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South Saskatchewan Regiment

South Saskatchewan Regiment
Gerry Carline

Authorized in the districts of Assiniboia and Saskatchewan on July 3, 1905, the South Saskatchewan Regiment originated as the 95th Regiment. Headquartered in Regina, the 95th had eight companies consisting of approximately 80 to 200 men in each. A Company and B Company of the 95th were formed into a new regiment, designated the 60th Rifles of Canada. Beginning on August 6, 1914, troops from the 95th Saskatchewan Rifles and the 60th Rifles of Canada were placed on active service. Both regiments contributed dozens of officers and hundreds of other ranks to the 46th Battalion, Canadian Expeditionary Force (CEF), throughout World War I. After the war, on March 15, 1920, the 95th Saskatchewan Rifles amalgamated with the 60th Rifles of Canada and was renamed the South Saskatchewan Regiment. It was reorganized into five regiments in May 1924: the Regina Rifles Regiment, the Assiniboia Regiment, the Weyburn Regiment, the Saskatchewan Border Regiment, and the South Saskatchewan Regiment. The South Saskatchewan Regiment was once again reorganized on December 15, 1936, with the amalgamation of the Weyburn Regiment and the Saskatchewan Border Regiment. Cec Law, Peter Maulé,

Mobilized for active duty on September 1, 1939, as the South Saskatchewan Regiment, CASF, the regiment embarked for Europe on December 16, 1940. Once there, the South Saskatchewans performed valiantly, especially during the Dieppe Raid on August 19, 1942. On that day, the regiment landed on the beach at Dieppe in the dim light of the early morning and entered the small village of Pourville, believing that surprise had been achieved. However, the Germans had detected the raid and the South Saskatchewan Regiment was met with heavy gun fire. It suffered 84 casualties, and many of the survivors spent the rest of the hostilities as prisoners of war. The commanding officer, Lieutenant-Colonel Charles Cecil Ingersoll Merritt, won the Victoria Cross for his inspiring leadership during the raid. Following Dieppe, the reconstituted South Saskatchewan Regiment landed in Normandy on July 8, 1944, as a unit of the 6th Infantry Brigade, 2nd Canadian Infantry Division. Stationed there until the end of the war, the regiment disbanded on December 15, 1945. The South Saskatchewan Regiment was placed on the Supplementary Order of Battle List in September 1968.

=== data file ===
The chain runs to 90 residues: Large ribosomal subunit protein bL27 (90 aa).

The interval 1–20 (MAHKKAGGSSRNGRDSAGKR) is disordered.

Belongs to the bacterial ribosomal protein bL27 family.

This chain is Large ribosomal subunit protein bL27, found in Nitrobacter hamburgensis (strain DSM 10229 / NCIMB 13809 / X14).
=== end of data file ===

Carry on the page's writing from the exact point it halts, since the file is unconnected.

Cec Law, Peter Maulé, Gregory Salmers, William Sutherland

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Further Reading

Buchanan, G.B. 1958. The March of the Prairie Men: A Story of the South Saskatchewan Regiment. Weyburn, Saskatchewan: South Saskatchewan Regiment Association.
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